by: Daniel Reynolds, MS-2

With the vast selection of labs and tests that are available in medicine today, it can be hard to remember the reference values for every test.

Having the correct laboratory values with you at all times could prove valuable to any health care provider.

This is where the Android application Quick LabRef from Nika Informatics comes in. And while it does get the job done, potential users should consider one big flaw before using this app in clinical practice.

Quick LabRef takes all of the standard lab values in medicine and places them into one easy to use application. This app also contains important information that would be included in many medical textbooks.

It has features such as:

  • Known gene locations of diseases
  • Chromosome analysis information
  • EKG interpretation
  • Unit conversion tables
  • American Cancer Society Guidelines
  • Immunization schedules
  • Microbiology information
  • Toxicology drug levels
  • Newborn screening tables
  • Physiology equations

Upon launching the app, you are presented with a list of categories including:

  • Blood tests
  • Non-blood tests
  • Microbiology
  • Toxicology
  • Genetics
  • Pathophysiology
  • Miscellaneous

Within each category are the specific tests where you can find values and information.

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When you select the tests you’d like to see, you’re presented with values in conventional units (CU) and SI units. Notice that for certain values, you’re presented with data for both males and females. Unfortunately, the application provides no details of where they get their lab values from.

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Here’s an example of what the arterial blood gases chart looks like. When you are within each test’s menu, you are able to zoom in and out and scroll up and down through the information.

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As an example of the breadth of information available, if you needed a quick refresher on tidal volume, functional residual capacity, and residual volume, you could use the respiratory/lungs menu to see equations and everything charted out for you.  Notice the zoom buttons in the lower right corner of the picture.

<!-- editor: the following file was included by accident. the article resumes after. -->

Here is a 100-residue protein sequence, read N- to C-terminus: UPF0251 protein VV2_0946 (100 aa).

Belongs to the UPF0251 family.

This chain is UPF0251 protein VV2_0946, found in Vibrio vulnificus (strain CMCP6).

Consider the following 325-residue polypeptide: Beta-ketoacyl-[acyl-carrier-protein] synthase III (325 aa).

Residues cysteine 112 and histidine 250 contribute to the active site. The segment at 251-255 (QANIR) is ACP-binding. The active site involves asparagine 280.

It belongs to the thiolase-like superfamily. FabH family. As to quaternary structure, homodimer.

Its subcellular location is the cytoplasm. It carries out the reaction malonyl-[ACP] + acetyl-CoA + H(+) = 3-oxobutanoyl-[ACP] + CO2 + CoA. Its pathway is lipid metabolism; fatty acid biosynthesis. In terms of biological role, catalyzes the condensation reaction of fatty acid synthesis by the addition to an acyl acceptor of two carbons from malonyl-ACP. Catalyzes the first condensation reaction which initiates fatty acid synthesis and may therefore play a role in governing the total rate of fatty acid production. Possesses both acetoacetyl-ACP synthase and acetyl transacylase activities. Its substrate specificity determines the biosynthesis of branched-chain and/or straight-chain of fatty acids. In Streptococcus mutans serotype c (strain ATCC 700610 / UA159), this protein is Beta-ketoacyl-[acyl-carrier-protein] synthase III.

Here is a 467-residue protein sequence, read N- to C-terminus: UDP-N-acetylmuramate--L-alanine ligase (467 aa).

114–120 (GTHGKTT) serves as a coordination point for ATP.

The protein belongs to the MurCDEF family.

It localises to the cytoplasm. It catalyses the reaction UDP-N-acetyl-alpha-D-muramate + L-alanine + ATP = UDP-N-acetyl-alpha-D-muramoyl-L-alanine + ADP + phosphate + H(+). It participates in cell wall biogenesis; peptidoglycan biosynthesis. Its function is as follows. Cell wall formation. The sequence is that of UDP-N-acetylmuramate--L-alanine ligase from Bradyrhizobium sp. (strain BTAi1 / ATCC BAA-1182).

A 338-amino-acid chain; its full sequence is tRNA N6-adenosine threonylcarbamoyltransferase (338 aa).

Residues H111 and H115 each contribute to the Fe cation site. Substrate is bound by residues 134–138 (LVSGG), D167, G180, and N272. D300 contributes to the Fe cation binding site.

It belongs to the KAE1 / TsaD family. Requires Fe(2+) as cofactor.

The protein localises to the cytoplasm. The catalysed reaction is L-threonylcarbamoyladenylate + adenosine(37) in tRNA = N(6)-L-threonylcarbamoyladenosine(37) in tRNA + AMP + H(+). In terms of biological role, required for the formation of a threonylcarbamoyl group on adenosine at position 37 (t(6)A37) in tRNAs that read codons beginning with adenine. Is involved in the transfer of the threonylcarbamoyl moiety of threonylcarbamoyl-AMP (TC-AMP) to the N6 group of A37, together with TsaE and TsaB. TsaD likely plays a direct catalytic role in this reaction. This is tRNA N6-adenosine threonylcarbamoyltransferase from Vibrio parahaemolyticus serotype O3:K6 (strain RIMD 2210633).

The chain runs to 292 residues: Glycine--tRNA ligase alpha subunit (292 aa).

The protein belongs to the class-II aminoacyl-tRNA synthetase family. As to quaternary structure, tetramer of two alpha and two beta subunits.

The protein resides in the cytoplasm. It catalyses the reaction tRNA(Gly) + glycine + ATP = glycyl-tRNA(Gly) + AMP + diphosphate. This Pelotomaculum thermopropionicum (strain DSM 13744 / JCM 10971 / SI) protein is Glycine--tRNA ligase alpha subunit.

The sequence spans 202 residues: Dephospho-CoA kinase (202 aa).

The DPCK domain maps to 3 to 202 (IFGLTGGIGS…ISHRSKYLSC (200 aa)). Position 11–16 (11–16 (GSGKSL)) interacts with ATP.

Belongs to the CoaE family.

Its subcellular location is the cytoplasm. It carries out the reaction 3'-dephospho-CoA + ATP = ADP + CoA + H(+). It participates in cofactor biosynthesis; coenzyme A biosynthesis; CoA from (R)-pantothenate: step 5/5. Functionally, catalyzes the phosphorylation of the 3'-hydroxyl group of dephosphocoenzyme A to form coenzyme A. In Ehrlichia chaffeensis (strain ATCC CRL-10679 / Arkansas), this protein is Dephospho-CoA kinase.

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There is a whole microbiology category that includes information on zoonoses, common pathogens, HIV, toxins, etc.  It includes information on bacterial characteristics such as gram + or gram -, whether it’s aerobic or anaerobic, and what medium to use for culture.  There is quite a bit of detail provided in these menus.

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Here is an example of information available on EKG’s.

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Quick LabRef provides lots of extra physiology information such as equations, sympathetic/parasympathetic effects, cardiovascular values, receptor characteristics, and so on.

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In some ways, its hard to capture the breadth of information available in the app beyond just lab references – here we have information on gene loci, scoring scales, and templates.

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My biggest concern with Quick LabRef is with the source of information and values. No where in the Android market description or within the application itself does it give sources of where the lab values are from. Most of the medical information contained within this application is also not referenced.  There are some exceptions to this, but for the most part, references are not available.

To test some of the lab values, I decided to compare the complete blood count and hematology lab values in Quick LabRef with those published in the article, Laboratory Reference Values, in the October 7, 2004 issue of NEJM and they did compare favorably.

I’d recommend to anyone who would like to use this app to make sure it coincides favorably with the lab values that you use at your institution before relying on it for values. I’d also recommend verifying that the medical information – such as EKG interpretations, toxic drug levels, and prenatal screening – are completely accurate before relying on it in medical practice.  


  • Free in the Android Market


  • Has a vast amount of lab values
  • Ability to zoom in and out on lab value pages
  • Contains lots of extra information such as EKG rhythms, H&P templates, cancer screening guidelines, microbiology, immunization schedules, toxicology, USPSTF recommendations, etc.
  • It can be used without an internet connection since everything is saved to your phone
  • Contains no ads
  • It is free


  • No references for lab values and medical content
  • Unknown credentials of the app’s author
  • No search function
  • App randomly switches orientation in certain menus
  • No option to edit the lab values so they correspond with your specific institution


  • If the author decides to provide references for all of the test information and values, this application would easily be one of the top medical Android apps available
  • This is a beautifully designed application with plenty of features to offer any health care provider for the outstanding price of free

Android Link